A Derative Question

1. Apr 26, 2004

stuckie27

Smiple Equation.

What is the derative of 3pi*r^2+ ((2,000,000-(2/3pi*r^3))/r)

Do you use the quotient rule

Last edited: Apr 26, 2004
2. Apr 26, 2004

It'd work, but it's more work than you need to do.

That same expression can be written as

$$\frac{7}{3}\pi r^2 + 2\times 10^6 r^{-1}$$

which can be differentiated easily.

Last edited: Apr 26, 2004
3. Apr 26, 2004

JonF

Yup you use the quotient rule. This is what I got when I did (warning, im prone to make arithmetic mistakes)

$6\pir + \frac{ r (\frac{18/pir^2}{3/pir^5}) –(2,000,000 – (\frac{2}{3\pir^3}){r^2}$

4. Apr 26, 2004

I agree, which is why you should simplify the expression before differentiating it.

5. Apr 26, 2004

stuckie27

how did you simplify the equation?

6. Apr 26, 2004

Ebolamonk3y

sigh... waste of good time on these trivial problems...

7. Apr 26, 2004

Distributed the r^(-1) in the second term and then combined coefficients of like powers of r.

And a trivial problem to you, Ebolamonk3y, may not be trivial to somebody else.

8. Apr 26, 2004

stuckie27

6\pir + \frac{ r (\frac{18/pir^2}{3/pir^5}) –(2,000,000 – (\frac{2}{3\pir^3}){r^2}

What is this? \frac{ r (\frac{18/pir^2}{3/pir^5}) Its not in my origional equation

9. Apr 26, 2004

use $$........ 10. Apr 26, 2004 stuckie27 Any reason for this comment? Is this not a calc help forum? I can write you the full prolbem if you would like to solve the whole thing. Here It is A metal storage tank with a volume of 1000 liters is to be constructed in the shape of a right cylinder surmounted by a hemisphere. What dimentions will require the least ammount of metal? 11. Apr 26, 2004 cookiemonster It's supposed to be the expression for the derivative of your original expression. I think. I can't read it well enough to really know, though. cookiemonster 12. Apr 26, 2004 cookiemonster Let's not turn this into a flame war, okay? cookiemonster 13. Apr 26, 2004 Ebolamonk3y Well... long time ago I proposed this huge problem that I made up for a friend of mine... by the end of it I noticed that the problem didn't led to anywhere but a handful of arithemetic exercises... And that doesn't serve any purpose, I am not udnersetanding more just because I did some rote problems... It was some derivative involving the chainrule and this stuff where there is so many layers and functions of functions that one get lost it in and finally one wonders, what is this for? Waste of time for me... So thats why I said that... Take no offense, that is how I felt about my experience... Like... if one wants to really find antiderivated to e^(x^2)... because one didn't read about it, one this they can use some stuff on it and then they realize.... :( Sorry about that. 14. Apr 26, 2004 JonF [sarcasm] But… but… my brain can beat up your brain [/sarcasm] 15. Apr 26, 2004 Ebolamonk3y heh. perhaps. my mind is afflicted with many things like depression to easily succumb to an incoming invasion of anothers mind. :p 16. Apr 27, 2004 Integral Staff Emeritus Lets start from scratch. The volume is the sum of the volume of a hemisphere and a cylinder. [tex] V= \frac 2 3 \pi r^3 + \pi r^2 h$$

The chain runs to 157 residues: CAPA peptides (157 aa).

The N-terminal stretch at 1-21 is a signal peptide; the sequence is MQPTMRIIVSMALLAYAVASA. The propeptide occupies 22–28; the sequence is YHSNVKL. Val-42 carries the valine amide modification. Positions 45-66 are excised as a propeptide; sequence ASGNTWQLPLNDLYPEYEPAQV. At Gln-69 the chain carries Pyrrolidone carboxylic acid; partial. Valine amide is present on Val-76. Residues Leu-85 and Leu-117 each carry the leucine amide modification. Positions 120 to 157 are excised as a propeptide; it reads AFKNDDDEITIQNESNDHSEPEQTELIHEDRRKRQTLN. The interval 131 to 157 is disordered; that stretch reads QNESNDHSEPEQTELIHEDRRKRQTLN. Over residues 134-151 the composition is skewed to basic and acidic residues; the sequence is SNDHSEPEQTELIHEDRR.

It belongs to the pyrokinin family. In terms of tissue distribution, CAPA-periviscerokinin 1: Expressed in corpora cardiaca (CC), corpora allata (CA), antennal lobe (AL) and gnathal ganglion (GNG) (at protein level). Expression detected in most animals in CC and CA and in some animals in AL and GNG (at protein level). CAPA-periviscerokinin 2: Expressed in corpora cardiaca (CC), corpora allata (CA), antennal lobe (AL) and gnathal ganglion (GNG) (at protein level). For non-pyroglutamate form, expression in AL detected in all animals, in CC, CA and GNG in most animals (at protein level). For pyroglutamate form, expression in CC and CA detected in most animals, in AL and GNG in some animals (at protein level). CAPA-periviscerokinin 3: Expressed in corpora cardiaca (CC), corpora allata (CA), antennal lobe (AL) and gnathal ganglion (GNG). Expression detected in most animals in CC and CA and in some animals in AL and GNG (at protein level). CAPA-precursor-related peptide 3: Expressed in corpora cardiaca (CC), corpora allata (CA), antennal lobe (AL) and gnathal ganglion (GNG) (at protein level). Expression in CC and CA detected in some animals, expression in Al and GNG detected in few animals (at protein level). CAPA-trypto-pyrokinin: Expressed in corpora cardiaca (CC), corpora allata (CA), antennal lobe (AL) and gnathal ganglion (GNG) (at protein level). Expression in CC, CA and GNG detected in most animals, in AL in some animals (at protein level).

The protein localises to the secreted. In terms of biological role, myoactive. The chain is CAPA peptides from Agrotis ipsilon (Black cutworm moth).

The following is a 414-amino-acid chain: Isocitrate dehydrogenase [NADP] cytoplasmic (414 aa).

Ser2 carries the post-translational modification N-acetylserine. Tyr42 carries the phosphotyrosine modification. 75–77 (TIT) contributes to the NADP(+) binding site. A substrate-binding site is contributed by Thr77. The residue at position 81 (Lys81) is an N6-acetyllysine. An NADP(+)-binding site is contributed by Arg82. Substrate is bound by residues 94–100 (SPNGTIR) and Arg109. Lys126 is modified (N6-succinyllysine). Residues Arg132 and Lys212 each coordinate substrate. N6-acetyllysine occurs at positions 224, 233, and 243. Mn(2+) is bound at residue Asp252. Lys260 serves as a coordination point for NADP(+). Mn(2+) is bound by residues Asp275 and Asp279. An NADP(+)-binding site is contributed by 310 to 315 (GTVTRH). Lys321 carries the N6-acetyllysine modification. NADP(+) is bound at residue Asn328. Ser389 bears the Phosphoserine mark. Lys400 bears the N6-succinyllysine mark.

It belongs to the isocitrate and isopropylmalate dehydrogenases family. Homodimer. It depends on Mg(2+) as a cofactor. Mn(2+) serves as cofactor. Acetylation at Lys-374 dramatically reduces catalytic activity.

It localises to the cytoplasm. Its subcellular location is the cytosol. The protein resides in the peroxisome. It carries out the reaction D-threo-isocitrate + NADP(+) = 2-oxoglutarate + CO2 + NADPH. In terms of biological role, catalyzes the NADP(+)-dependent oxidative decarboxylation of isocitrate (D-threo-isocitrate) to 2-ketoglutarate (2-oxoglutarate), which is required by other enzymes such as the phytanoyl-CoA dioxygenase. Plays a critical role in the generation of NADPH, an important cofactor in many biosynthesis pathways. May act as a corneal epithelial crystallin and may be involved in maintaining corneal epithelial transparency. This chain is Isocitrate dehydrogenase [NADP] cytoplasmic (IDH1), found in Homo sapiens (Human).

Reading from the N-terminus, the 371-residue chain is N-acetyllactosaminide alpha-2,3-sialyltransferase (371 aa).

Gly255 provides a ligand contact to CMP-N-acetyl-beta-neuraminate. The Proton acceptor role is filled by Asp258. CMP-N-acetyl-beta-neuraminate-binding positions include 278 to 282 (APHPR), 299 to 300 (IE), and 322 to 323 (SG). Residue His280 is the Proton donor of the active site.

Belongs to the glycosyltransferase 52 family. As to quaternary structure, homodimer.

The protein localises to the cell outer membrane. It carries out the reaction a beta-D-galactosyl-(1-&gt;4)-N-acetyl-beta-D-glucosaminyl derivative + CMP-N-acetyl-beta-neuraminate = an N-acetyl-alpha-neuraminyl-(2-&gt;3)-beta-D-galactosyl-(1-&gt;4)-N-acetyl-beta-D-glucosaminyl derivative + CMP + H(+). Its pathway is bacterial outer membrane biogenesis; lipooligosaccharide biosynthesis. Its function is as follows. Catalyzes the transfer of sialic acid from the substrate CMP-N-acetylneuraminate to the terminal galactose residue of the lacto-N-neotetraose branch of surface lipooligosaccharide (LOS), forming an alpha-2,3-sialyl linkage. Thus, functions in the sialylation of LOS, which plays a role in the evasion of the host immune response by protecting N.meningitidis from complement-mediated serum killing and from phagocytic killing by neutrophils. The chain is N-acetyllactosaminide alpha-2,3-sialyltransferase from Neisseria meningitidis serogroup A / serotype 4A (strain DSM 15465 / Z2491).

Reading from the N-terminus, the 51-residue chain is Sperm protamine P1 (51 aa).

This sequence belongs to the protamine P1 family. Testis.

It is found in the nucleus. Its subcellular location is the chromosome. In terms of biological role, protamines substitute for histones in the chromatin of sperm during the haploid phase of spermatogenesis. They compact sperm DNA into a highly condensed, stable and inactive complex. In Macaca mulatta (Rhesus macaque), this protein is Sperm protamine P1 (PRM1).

The surface area is
$$S= 2 \pi r h + 2 \pi r^2$$
Isolate h in the Volumn equation.
$$h = \frac {V- \frac 2 3 \pi r^2} {\pi r^2}$$
plug into the Surface area equation.
$$S= 2 \pi r \frac {V- \frac 2 3 \pi r^2} {\pi r^2} + 2 \pi r^2$$

$$S= \frac {2 V} r + \frac 2 3 \pi r^2$$
Compute the derivative.
$$\frac {dS} {dr} = - \frac {2V} {r^2} + \frac 4 3 \pi r = 0$$
Solve for r
$$-2V + \frac 4 3 \pi r^3 = 0$$

$$r^3 = \frac {3V} {2 \pi}$$

Complete by solving for h.

Last edited: Apr 27, 2004